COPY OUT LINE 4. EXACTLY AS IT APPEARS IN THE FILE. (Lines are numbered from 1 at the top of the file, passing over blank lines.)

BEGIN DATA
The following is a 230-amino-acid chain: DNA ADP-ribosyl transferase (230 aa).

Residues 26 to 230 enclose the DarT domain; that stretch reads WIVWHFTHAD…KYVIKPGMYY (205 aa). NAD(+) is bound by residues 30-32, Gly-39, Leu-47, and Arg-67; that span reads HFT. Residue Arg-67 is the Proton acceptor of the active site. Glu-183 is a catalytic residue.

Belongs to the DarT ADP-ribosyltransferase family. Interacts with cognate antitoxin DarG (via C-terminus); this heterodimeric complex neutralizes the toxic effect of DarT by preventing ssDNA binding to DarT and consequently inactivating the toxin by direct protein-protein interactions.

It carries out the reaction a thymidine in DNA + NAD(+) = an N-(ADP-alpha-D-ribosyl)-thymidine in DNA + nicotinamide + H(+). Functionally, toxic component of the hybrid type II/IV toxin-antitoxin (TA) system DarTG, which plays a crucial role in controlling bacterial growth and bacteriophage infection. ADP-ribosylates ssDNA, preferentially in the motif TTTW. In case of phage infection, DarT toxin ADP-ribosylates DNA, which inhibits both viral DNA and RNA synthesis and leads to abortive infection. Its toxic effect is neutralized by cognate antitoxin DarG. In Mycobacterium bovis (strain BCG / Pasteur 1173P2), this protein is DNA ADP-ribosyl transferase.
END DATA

It carries out the reaction a thymidine in DNA + NAD(+) = an N-(ADP-alpha-D-ribosyl)-thymidine in DNA + nicotinamide + H(+). Functionally, toxic component of the hybrid type II/IV toxin-antitoxin (TA) system DarTG, which plays a crucial role in controlling bacterial growth and bacteriophage infection. ADP-ribosylates ssDNA, preferentially in the motif TTTW. In case of phage infection, DarT toxin ADP-ribosylates DNA, which inhibits both viral DNA and RNA synthesis and leads to abortive infection. Its toxic effect is neutralized by cognate antitoxin DarG. In Mycobacterium bovis (strain BCG / Pasteur 1173P2), this protein is DNA ADP-ribosyl transferase.